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September 1, 2014 / 6 Elul, 5774
At a Glance

Posts Tagged ‘Bible’

New Dig in Hebron Aimed at Uncovering King David’s Palace

Thursday, January 9th, 2014

The Israel Antiquities Authority (IAA) has started digging for evidence of the Kingdom of David in Hebron, but leftists have charged it is just an excuse for another outpost.

The archaeological site is located in the Jewish neighborhood at Tel Rumeida, although the Haaretz English version headlined it was “Palestinian Hebron,” which is par for the course for the newspaper that is relied on by most foreign journalists for information to belittle Israel as a Jewish country.

Peace Now’s director Yariv Oppenheimer chimed in, “This is settlement expansion under the guise of archaeology. He told Haaretz , “Under US Secretary of State John Kerry’s nose, Defense Minister [Moshe Ya’alon] is enabling the settlers to expand and change the status quo in the most sensitive part of the West Bank.”

The Jewish Press decided not to embarrass Oppenheimer by interviewing him about what would be the significance if archeologists find the remains of the palace of King David during his reign 3,000 years ago.

Tel Rumeida is on one of the higher hills in Hebron, a site where it is logical that a king would build his palace.

The two lots of ground where the dig is taking place are owned by Jews. It is next to a site that already has been dug and has revealed ancient artifacts, including walls from the Biblical period.

Hebron Jewish community spokesman David Wilder told The Jewish Press Thursday that the Jewish community in the city has been trying for years to convince government authorities to provide the money and archaeologists to dig there. He said one wall has been identified as dating back to the time of the forefather Avraham.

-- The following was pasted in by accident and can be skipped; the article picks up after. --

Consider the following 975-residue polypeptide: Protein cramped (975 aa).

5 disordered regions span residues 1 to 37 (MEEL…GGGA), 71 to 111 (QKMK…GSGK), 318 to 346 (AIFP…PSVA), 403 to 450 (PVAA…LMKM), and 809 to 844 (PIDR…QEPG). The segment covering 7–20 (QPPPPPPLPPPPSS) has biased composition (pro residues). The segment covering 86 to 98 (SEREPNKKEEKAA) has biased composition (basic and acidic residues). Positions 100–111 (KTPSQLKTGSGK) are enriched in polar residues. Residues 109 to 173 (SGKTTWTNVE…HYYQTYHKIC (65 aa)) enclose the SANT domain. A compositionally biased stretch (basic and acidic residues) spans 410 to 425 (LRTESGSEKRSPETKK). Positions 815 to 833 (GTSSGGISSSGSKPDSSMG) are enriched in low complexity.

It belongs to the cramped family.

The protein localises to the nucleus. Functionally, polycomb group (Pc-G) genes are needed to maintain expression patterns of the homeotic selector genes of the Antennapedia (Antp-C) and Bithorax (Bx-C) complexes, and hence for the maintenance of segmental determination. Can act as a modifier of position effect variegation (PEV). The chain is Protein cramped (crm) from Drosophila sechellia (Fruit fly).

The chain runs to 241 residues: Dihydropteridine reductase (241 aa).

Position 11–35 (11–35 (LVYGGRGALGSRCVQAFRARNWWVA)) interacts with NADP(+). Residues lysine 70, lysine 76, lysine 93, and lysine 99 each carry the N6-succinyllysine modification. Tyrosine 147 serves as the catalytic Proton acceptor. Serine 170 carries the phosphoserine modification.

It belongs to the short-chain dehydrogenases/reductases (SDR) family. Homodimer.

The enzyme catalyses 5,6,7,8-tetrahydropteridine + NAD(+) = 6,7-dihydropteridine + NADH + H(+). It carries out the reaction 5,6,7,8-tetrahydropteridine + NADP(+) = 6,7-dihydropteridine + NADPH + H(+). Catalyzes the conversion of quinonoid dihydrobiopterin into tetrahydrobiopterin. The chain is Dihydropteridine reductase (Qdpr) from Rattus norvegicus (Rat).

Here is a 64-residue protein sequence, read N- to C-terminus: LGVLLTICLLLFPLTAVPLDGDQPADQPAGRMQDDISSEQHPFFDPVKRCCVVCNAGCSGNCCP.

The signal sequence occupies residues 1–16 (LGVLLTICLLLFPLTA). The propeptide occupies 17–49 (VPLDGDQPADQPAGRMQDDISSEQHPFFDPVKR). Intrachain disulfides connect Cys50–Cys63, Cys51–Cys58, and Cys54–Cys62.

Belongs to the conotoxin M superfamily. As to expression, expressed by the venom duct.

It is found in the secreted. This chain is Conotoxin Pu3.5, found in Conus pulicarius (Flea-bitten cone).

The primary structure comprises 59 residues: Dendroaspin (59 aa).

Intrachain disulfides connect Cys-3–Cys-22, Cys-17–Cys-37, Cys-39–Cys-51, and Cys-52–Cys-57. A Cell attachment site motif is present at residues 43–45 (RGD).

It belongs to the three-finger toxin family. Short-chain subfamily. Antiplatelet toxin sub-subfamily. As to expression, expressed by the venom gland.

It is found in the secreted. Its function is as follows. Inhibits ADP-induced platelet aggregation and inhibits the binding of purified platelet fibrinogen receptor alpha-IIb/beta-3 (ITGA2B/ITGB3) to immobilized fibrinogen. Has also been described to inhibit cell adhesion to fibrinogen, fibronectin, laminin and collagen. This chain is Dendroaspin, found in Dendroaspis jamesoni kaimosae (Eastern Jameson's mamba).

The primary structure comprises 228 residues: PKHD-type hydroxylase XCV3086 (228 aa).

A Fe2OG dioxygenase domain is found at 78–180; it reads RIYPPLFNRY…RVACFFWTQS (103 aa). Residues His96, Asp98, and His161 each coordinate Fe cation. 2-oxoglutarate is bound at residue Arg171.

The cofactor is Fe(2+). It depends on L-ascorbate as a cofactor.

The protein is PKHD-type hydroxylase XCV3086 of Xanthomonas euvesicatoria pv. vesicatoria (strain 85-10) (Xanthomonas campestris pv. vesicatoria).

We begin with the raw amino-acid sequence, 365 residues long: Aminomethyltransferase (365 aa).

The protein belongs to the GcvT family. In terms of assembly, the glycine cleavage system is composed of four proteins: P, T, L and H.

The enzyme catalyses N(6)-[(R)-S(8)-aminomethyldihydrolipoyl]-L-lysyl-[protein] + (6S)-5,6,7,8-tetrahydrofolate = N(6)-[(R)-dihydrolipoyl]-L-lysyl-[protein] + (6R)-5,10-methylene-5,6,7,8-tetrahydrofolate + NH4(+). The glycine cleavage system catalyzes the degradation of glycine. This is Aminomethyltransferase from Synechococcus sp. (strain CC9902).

Wilder dismissed as nonsense the claim that the site will be for a new outpost but added that plans for building for Jews elsewhere in Hebron are on the table, awaiting the approval of Defense Minister Moshe Ya’alon. Don’t hold your breath, at least not until U.S. Secretary of State John Kerry goes back to the U.S. State Dept. to find another area in the world to make worse.

The importance of Hebron for finding the roots of monotheism and Jewish history was expressed years ago by an archaeologist, who also was a key member of Peace Now. Wilder said the archaeologist, whom he did not want to name, told him, “Hebron is the most archeological site in Israel, after Jerusalem – and it all belongs to Arafat.”

Of course, Yasser Arafat is long gone, but the uncovered history of Hebron remains underground.

Wilder admitted that no one ever knows what will be found until after digging is completed, but given the location of Tel Rumeida, it is hoped that remnants of King David’s palace will be found.

If that happens, the whole Muslim lie that the kingdoms never existed crumbles, which might be one reason why Peace Now and Haaretz are so aghast at the new dig.

Many Israeli archaeologists have turned down the opportunity to supervise digging at Tel Rumeida, despite its probable rich historical treasure.

Finally, with  financial and political help from Likud Minister of Sport and Culture Limor Livnat and from the Antiquities Authority,  Ariel University and IAA archaeologists will take on the task.

The Palestinian Authority’s interest in the dig can been assumed from its destruction of history on the Temple Mount, where Israeli authorities four years have closed their eyes to Muslim authorities hauling away tons of debris that might include evidence of the First and Second Holy Temples.

Tel Aviv School Bans Students’ New Year’s Santa Claus Hats

Tuesday, December 31st, 2013

Students from Russian descent and who learn at a Tel Aviv high school are up in a arms over their principal’s threat to suspend them from school for insisting on wearing Santa Claus hats to mark the end of the secular year and the beginning of 2014.

The Ministry of Education denied that the principal suspended one of the students who refused to obey the order, the Hebrew-language Yediot Acharonot newspaper reported.

Santa Claus is associated with Christmas, but the students said they have a tradition of coming to school on December 31 with Santa Claus hats.

The Education Ministry explained that the principal simply was enforcing a nationwide policy that students wear the same style of clothes and appear properly dressed in class. It said that the students could dress as they please during recess, even if they want to put on Santa Claus hats.